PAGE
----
The Sandy Hook Elementary School shooting is back in the spotlight following Thursday's release of warrants in the investigation.
The documents show police found a local author's book in the home that shooter Adam Lanza shared with his mother Nancy.
Along with guns, ammunition and samurai swords were books. Those books included some dealing with Asperger's Syndrome, a form of autism.
Investigators believe Nancy used the books to try to understand her son's autistic condition.
Western Mass resident John Robison has authored three books on autism, including the New York Times bestseller Look Me in the Eye. According to warrants, that book was among several discovered in the Lanza home.
"When parents read that book, they read it for that reason," said Robison. "It is not so much a training manual as it is a window into the mind of someone who grew up like that, with differences."
Robison knows those differences well, having Asperger's Syndrome himself.
He said people with autism are more likely to be victims of violence. That is why he believes there is more to Lanza than just a young man with autism.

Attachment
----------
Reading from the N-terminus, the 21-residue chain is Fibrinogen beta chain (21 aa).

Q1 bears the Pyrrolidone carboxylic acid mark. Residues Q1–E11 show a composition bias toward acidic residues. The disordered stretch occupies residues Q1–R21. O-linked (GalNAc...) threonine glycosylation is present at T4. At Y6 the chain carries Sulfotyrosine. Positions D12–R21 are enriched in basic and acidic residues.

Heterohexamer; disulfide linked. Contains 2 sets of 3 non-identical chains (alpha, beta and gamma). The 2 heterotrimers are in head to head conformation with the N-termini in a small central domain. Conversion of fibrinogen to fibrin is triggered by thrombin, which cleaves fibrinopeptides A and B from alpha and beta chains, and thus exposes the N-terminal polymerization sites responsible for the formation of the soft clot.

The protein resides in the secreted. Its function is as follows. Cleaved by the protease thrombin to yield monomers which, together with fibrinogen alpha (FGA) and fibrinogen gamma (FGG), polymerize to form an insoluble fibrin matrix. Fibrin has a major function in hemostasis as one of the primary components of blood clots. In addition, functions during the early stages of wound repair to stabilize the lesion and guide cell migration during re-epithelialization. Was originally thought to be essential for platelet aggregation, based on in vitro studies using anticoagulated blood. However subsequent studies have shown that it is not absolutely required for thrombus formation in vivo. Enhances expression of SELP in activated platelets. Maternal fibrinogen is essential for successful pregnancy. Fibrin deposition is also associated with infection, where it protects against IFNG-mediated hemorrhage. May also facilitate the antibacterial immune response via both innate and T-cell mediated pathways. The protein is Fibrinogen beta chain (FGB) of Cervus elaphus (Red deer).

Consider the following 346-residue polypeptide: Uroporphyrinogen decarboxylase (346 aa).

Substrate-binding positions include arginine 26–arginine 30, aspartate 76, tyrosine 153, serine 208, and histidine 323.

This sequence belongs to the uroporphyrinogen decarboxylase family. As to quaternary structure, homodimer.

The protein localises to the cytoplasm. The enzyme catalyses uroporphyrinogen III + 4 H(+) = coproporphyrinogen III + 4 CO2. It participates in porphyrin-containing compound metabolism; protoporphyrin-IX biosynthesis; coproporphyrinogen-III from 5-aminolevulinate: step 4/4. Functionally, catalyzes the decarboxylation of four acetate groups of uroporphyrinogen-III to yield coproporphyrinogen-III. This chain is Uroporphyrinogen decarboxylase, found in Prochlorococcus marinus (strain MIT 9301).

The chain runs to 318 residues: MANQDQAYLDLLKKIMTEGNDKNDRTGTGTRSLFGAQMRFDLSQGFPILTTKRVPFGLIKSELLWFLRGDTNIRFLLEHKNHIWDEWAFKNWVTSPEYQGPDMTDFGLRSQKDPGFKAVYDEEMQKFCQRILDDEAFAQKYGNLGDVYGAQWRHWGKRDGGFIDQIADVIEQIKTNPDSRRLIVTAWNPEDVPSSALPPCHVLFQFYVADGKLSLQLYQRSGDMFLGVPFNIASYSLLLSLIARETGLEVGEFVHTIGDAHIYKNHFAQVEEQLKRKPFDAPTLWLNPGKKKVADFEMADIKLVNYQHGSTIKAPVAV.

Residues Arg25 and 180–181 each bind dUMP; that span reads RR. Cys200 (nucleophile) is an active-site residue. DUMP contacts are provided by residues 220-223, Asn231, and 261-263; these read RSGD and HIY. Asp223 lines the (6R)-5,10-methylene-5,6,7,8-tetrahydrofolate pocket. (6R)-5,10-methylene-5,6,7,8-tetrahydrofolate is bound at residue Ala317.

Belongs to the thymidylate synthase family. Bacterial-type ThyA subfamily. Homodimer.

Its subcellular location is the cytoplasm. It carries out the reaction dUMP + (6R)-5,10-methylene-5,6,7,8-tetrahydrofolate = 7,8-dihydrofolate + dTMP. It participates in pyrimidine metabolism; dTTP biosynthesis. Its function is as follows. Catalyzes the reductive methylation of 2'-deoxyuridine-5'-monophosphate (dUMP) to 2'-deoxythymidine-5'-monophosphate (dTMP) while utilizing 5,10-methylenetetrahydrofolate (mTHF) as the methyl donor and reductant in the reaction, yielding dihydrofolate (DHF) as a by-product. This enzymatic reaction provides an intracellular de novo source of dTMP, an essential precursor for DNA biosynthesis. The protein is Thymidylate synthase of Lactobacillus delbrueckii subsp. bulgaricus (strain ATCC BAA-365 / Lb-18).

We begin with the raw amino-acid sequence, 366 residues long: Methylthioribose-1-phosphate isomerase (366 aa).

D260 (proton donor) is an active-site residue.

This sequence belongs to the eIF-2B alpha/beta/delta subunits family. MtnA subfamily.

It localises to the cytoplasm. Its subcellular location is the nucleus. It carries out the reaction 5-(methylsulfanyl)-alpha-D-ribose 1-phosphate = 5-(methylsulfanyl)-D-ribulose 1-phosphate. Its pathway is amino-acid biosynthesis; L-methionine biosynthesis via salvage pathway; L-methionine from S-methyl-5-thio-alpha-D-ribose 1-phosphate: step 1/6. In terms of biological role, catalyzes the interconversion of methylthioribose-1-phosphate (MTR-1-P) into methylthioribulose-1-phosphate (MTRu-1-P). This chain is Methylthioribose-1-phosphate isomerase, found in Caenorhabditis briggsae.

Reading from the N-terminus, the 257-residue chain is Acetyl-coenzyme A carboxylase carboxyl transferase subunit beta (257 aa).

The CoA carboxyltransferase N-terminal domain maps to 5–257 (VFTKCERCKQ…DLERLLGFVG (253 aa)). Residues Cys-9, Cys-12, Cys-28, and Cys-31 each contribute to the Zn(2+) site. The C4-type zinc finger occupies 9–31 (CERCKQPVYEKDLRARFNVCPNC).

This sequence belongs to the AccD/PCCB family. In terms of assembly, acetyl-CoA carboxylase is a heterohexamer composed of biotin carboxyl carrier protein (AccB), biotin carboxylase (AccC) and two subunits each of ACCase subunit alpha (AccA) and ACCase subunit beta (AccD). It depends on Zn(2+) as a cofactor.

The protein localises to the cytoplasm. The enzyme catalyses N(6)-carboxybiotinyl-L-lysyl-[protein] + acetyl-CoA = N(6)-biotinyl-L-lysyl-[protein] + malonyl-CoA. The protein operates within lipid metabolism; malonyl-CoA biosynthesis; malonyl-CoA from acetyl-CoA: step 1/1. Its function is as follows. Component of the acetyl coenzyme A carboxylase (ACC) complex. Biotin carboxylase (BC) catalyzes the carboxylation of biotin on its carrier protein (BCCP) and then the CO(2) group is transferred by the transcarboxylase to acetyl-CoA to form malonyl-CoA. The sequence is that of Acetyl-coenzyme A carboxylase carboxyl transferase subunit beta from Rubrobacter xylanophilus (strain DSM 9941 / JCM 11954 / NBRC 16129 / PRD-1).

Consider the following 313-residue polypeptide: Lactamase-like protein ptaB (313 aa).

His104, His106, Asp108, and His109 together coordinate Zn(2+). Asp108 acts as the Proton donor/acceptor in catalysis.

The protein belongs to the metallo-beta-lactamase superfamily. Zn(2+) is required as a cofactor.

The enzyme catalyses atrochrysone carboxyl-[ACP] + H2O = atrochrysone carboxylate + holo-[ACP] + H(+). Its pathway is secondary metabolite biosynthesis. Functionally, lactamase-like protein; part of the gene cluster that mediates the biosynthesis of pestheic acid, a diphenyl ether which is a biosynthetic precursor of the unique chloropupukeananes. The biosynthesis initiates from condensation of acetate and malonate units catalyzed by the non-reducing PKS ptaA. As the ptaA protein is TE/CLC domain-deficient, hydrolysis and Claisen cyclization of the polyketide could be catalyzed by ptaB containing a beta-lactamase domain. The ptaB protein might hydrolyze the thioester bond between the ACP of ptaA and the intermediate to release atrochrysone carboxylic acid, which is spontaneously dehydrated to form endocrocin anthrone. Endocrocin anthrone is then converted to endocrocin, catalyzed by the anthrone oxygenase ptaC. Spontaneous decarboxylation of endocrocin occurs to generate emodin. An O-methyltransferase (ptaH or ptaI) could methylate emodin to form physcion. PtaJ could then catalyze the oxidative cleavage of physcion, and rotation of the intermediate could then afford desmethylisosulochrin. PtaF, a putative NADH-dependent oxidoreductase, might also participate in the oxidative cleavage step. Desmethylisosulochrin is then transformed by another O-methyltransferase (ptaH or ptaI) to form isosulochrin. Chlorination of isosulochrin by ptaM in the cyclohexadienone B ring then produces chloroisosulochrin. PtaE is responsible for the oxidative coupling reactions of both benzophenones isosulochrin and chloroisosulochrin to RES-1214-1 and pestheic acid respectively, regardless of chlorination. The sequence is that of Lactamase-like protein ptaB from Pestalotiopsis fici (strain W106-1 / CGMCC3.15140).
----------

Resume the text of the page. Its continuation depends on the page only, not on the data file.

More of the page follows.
"It is important to remember that just because somebody like that might have had Asperger's, that does not mean that he does not have other problems," Robison stated. "Asperger's does not protect you from any number of other potentially serious disorders."
At its root, Robison said autism is a communication disorder. For someone like Lanza, it could make it difficult to understand what people are trying say.
"It can make you lonely," said Robison. "It can make you depressed. It can make you anxious. It can make it hard for you to learn. There is nothing in the profile of autism, in any of its forms, that predicts violence towards other people."
That is why Robison, who just last year was appointed to the Interagency Autism Coordinating Committee by the secretary of health and human services, believes gun control is a tough issue. He said for every child diagnosed with autism, there are two adults who have the disorder but do not know it.
"Some of those adults that are not diagnosed are policemen, security guards, some are all manner of other emergency responders," said Robison. "Some are soldiers in the military. Should we take guns away from them? Of course not. Most of those people are valuable members of society."
Robison said something that gets overlooked in all of the Sandy Hook reporting is that two of the 20 children who were killed were also in the autism spectrum.
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